U.S. Job Openings Rise in July and Hires Decrease

Job openings rose to 6.6 million in July. Hires decreased to 5.8 million. Total separations was little changed at 5.0 million.

JOB OPENINGS AND LABOR TURNOVER – JULY 2020

The number of job openings increased to 6.6 million on the last business day of July, the U.S. Bureau of
Labor Statistics reported today. Hires decreased to 5.8 million in July. Total separations was little
changed at 5.0 million. Within separations, the quits rate rose to 2.1 percent while the layoffs and
discharges rate decreased to 1.2 percent. These changes in the labor market reflected an ongoing
resumption of economic activity that had been curtailed due to the coronavirus (COVID-19) pandemic
and efforts to contain it. This release includes estimates of the number and rate of job openings, hires,
and separations for the total nonfarm sector, by industry, and by four geographic regions.
 
Job Openings

On the last business day of July, the number and rate of job openings increased to 6.6 million
(+617,000) and 4.5 percent, respectively. Job openings rose in a number of industries, with the largest
increases in retail trade (+172,000), health care and social assistance (+146,000), and construction
(+90,000). The number of job openings increased in the South and Midwest regions. (See table 1.)

Hires

In July, the number and rate of hires decreased to 5.8 million (-1,183,000) and 4.1 percent, respectively.
Over the year, the hires level was little changed. Hires decreased in a number of industries, with the
largest fall in accommodation and food services (-599,000), followed by other services (-143,000), and
health care and social assistance (-137,000). Hires increased in federal government (+33,000), largely
because of Census hiring. Hires also increased in real estate and rental and leasing (+26,000). The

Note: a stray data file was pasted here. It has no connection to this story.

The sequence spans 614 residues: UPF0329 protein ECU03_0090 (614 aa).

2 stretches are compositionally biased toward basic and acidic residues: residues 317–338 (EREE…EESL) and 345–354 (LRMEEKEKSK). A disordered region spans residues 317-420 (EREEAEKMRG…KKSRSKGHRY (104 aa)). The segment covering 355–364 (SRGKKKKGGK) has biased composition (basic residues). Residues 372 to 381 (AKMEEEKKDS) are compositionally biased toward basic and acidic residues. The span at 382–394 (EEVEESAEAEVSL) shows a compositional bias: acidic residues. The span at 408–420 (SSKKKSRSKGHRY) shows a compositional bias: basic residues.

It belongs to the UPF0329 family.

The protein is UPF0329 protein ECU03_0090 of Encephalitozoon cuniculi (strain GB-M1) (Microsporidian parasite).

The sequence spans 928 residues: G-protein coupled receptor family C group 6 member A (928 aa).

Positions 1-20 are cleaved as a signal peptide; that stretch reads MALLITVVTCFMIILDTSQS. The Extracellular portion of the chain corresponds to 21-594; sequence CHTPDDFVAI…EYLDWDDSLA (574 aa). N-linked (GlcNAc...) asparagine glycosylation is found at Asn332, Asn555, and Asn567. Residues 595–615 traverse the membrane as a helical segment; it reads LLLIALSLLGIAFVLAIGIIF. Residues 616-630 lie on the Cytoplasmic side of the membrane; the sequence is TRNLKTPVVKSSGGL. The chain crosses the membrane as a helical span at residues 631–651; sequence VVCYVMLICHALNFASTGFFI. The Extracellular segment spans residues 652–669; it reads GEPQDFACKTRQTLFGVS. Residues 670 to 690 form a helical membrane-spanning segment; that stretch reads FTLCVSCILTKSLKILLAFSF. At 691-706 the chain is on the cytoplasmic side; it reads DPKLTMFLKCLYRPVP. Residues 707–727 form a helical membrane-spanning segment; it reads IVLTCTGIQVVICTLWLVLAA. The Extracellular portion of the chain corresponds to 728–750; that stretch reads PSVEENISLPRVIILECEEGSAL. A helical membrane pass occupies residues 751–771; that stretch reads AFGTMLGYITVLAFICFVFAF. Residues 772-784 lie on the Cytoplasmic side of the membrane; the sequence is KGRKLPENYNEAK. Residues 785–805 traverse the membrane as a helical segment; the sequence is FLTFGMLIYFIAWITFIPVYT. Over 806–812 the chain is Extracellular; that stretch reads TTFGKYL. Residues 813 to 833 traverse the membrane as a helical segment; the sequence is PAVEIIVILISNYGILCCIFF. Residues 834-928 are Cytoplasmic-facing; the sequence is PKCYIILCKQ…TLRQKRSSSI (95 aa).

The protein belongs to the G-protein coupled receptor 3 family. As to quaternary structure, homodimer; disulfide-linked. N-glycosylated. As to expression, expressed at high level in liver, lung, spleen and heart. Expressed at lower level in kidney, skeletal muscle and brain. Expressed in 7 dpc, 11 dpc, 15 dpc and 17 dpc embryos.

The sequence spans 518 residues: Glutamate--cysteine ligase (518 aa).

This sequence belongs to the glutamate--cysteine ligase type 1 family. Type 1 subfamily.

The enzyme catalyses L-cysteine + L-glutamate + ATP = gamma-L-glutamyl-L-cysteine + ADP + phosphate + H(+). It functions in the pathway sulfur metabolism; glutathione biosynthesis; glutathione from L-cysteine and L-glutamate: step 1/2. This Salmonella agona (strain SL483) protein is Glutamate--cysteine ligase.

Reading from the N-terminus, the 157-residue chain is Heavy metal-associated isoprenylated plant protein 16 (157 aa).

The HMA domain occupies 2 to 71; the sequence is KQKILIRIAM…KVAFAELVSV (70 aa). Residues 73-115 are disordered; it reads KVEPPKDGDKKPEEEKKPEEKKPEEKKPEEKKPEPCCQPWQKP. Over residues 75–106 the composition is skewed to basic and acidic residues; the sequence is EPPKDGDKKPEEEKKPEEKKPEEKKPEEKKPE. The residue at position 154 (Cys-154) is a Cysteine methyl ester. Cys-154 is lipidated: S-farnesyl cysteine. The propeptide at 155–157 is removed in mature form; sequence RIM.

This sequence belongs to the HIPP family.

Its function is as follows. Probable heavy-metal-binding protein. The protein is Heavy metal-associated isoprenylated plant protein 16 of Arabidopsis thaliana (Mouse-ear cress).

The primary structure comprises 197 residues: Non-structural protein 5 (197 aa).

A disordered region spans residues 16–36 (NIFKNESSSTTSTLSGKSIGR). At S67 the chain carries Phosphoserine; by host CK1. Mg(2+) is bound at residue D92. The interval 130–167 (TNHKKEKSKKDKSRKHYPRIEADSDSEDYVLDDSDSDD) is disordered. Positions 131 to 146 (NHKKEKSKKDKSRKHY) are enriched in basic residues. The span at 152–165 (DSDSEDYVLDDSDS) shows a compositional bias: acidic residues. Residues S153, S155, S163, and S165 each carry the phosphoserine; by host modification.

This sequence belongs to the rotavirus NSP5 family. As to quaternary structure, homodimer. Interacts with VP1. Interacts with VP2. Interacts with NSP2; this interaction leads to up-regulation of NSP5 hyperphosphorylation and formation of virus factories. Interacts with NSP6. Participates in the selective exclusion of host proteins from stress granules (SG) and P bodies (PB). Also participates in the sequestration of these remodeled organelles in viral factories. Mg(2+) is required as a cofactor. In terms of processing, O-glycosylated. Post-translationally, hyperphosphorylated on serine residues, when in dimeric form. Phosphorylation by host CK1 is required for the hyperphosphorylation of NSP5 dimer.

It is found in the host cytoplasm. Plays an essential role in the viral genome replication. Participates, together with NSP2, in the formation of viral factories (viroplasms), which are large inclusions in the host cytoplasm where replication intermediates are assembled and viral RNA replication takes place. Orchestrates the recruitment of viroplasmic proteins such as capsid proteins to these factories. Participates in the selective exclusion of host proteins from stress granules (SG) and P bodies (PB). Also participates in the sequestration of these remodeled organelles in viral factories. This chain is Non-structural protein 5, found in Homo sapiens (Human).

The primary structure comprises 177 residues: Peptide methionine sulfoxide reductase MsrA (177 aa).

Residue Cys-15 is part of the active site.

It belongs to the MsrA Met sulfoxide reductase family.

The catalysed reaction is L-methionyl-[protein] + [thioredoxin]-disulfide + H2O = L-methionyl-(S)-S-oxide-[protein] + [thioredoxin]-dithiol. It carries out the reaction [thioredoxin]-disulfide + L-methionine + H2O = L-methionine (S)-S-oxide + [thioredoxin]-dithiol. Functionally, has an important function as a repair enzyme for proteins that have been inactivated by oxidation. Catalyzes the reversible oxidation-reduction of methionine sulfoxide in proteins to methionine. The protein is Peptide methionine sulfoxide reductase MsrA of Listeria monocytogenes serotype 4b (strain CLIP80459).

number of hires decreased in all four regions. (See table 2.)

Separations

Total separations includes quits, layoffs and discharges, and other separations. Total separations is
referred to as turnover. Quits are generally voluntary separations initiated by the employee. Therefore,
the quits rate can serve as a measure of workers’ willingness or ability to leave jobs. Layoffs and
discharges are involuntary separations initiated by the employer. Other separations includes separations
due to retirement, death, disability, and transfers to other locations of the same firm.

In July, the number and rate of total separations was little changed at 5.0 million and 3.6 percent,
respectively. Total separations increased in retail trade (+112,000) and in state and local government
education (+49,000). The number of total separations decreased in durable goods manufacturing
(-44,000). Total separations was little changed in all four regions. (See table 3.)

In July, the number and rate of quits increased to 2.9 million (+344,000) and 2.1 percent, respectively.
Quits increased in retail trade (+152,000), professional and business services (+98,000), and state and
local government education (+35,000). The number of quits increased in the Midwest and West regions.
(See table 4.)

The number and rate of layoffs and discharges decreased to 1.7 million (-274,000) and 1.2 percent,
respectively in July. The layoffs and discharges level decreased in durable goods manufacturing
(-40,000), transportation, warehousing, and utilities (-40,000), and wholesale trade (-21,000). The
number of layoffs and discharges decreased in the Northeast and South regions. (See table 5.)

The number of other separations was little changed in July at 337,000. Other separations increased in a
few industries, with the largest increases in transportation, warehousing, and utilities (+35,000) and state
and local government education (+16,000). Other separations decreased in health care and social
assistance (-22,000). Other separations was little changed in all four regions. (See table 6.)

Net Change in Employment

Large numbers of hires and separations occur every month throughout the business cycle. Net
employment change results from the relationship between hires and separations. When the number of
hires exceeds the number of separations, employment rises, even if the hires level is steady or declining.
Conversely, when the number of hires is less than the number of separations, employment declines, even
if the hires level is steady or rising.

Over the 12 months ending in July, hires totaled 70.2 million and separations totaled 78.5 million,
yielding a net employment loss of 8.2 million. These totals include workers who may have been hired
and separated more than once during the year.